2014 Projection: Will Andrelton Simmons Develop Into A Five Category Performer?

by Eric Stashin (aka The Rotoprofessor)

There wasn’t much expected from the Braves’ Andrelton Simmons heading into 2013. At 23-years old and having made the jump from Double-A directly to the Majors it was understandable, but he caught everyone off guard with the following line:

606 At Bats
.248 Batting Average (150 Hits)
17 Home Runs
59 RBI
76 Runs
6 Stolen Bases
.296 On Base Percentage
.396 Slugging Percentage
.247 BABIP

Where did that power come from? Between Double-A and the Majors in 2012 he hit just 6 HR, so it truly was an unexpected jump.  His HR/FB was actually consistent in the Majors (7.5% in ’12 vs. 7.9% in’13), he simply put more balls in the air (39.1%). We can argue if that is a good or bad thing, but it gives the potential that he can at least come reasonably close to replicating the power.

Maybe he’s not a 20 HR threat, though the fact that he plays in a hitter’s ballpark yet only had 5 HR at home could help the argument. It’s safe to expect 10-15, with anything more being a bonus.

The bigger question, though, is his average. You would think he had the makeup of a strong average hitter, after posting an 18.5% line drive rate (19.3% in the second half) and 8.4% strikeout rate. The contact is something he’s always featured, and that definitely puts him in a good position. However, he needs to reduce the popups if he really wants to thrive.

Last season he posted a whopping 17.8% popup rate, the highest mark in the league. We have to hope that with age and experience he can reduce that to a much more palatable level. If he can make the necessary adjustments, the average is going to rise with it.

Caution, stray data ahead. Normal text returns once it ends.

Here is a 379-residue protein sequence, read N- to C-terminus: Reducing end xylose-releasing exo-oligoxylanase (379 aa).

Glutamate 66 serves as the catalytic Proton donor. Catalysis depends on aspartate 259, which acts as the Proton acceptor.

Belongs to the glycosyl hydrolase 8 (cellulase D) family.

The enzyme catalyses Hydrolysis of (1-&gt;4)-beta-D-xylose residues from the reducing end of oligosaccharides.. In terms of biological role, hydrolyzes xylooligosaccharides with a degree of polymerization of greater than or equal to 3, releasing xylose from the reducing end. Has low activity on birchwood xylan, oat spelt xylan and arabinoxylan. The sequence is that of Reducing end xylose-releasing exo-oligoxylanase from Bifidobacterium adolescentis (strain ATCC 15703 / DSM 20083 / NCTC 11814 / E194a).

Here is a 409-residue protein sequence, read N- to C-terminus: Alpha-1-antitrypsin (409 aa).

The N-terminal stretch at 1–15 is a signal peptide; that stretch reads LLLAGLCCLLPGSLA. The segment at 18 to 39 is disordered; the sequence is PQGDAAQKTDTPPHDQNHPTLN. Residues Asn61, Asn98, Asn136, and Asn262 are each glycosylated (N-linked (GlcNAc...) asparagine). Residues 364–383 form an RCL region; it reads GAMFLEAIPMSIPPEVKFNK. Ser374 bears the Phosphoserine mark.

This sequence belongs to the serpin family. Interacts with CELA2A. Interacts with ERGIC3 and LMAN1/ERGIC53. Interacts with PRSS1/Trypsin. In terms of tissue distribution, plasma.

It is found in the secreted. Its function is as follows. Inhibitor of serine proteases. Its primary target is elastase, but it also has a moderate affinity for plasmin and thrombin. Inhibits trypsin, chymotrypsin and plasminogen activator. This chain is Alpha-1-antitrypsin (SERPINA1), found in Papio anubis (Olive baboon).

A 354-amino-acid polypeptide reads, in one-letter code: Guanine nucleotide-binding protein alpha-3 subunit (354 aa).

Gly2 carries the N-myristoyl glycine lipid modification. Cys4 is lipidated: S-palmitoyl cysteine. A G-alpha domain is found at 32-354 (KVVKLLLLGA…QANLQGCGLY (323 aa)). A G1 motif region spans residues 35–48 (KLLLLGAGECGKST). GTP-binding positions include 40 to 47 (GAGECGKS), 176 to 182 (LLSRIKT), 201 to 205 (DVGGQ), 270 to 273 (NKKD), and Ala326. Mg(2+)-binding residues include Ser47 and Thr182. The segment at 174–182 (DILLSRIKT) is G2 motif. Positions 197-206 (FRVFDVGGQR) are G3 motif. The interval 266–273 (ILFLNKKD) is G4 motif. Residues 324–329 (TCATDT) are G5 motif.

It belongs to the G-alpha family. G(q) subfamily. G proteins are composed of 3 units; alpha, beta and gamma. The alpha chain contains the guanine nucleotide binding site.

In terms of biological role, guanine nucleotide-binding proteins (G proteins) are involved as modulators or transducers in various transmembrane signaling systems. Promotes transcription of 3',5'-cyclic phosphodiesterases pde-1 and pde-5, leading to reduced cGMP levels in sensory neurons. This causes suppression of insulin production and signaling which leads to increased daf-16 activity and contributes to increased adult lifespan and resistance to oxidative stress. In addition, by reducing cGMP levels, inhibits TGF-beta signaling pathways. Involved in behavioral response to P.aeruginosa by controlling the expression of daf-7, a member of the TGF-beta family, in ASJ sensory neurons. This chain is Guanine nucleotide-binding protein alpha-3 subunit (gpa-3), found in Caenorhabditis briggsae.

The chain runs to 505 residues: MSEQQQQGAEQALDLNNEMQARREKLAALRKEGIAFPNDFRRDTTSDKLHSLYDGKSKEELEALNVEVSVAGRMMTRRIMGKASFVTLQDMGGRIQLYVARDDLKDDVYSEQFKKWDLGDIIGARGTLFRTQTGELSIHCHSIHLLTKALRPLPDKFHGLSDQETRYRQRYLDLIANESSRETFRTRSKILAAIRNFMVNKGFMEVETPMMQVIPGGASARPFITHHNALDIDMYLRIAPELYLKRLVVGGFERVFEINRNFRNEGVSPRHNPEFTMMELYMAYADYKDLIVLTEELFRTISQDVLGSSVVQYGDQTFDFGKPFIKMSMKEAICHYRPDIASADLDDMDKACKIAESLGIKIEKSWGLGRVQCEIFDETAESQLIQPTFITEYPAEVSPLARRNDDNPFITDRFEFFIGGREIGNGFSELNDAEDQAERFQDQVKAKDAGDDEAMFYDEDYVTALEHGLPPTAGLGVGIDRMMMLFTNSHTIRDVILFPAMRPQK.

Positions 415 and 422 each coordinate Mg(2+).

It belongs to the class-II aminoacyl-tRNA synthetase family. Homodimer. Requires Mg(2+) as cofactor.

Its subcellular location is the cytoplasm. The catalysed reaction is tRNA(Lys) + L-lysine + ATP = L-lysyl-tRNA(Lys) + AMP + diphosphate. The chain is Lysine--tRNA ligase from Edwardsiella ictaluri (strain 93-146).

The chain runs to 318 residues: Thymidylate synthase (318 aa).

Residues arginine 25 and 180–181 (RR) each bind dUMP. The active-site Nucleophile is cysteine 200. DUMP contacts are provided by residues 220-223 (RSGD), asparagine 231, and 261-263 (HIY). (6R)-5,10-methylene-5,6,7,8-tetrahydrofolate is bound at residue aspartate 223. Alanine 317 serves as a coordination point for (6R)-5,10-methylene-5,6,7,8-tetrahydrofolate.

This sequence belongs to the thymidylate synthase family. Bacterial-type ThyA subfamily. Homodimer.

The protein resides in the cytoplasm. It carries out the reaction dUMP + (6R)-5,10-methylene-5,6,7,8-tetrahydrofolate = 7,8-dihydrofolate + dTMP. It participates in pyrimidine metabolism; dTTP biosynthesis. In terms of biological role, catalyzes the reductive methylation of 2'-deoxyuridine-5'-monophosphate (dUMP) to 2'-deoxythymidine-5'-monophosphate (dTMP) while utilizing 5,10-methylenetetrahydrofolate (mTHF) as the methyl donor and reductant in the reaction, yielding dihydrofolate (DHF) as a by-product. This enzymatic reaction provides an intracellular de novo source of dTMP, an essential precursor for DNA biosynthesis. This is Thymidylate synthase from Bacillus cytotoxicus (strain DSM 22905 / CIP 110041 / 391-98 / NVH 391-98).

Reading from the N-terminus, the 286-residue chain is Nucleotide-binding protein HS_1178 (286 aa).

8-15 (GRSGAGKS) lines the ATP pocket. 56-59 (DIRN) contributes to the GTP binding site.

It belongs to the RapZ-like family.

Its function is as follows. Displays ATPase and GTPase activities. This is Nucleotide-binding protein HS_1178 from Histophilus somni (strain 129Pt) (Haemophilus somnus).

Long-term he could profile as a .300 hitter, though chances are he won’t get there this season.

The other question is where he is going to hit in the Braves’ lineup. He has some speed (26 SB in the minors in 2011) and has the potential to chip in 10-12 this season. If the popup problem is corrected, he profiles as the perfect #2 hitter for Atlanta, allowing guys like Justin Upton and Freddie Freeman to slide down into the middle if the lineup.

With Jason Heyward hitting leadoff, it’s definitely something Atlanta needs to consider. Otherwise, with your top hitters at 1-4, the lineup starts to look awfully weak at the bottom.

You put it all together and get the following 2014 projection:

.290 (174-600), 15 HR, 60 RBI, 80 R, 10 SB, .300 BABIP, .342 OBP, .435 SLG

Yes, there’s risk when it comes to Simmons but there is also a lot of potential reward. Consider him a Top 10 option, even with an expected power regression, and one of the better options in the league.

Source – Fangraphs

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One comment

  1. bigwang says:

    Good article, though it’s a bit hard to see Simmons’ OBP raise by 50 points if he continues his pop-up ways and doesn’t increase his walk rate.

    Also the Turner field park factor for right hand bats is only 93, so it makes sense that Simmons struggled to HR at home. Wouldn’t really call Turner field a hitters park overall.

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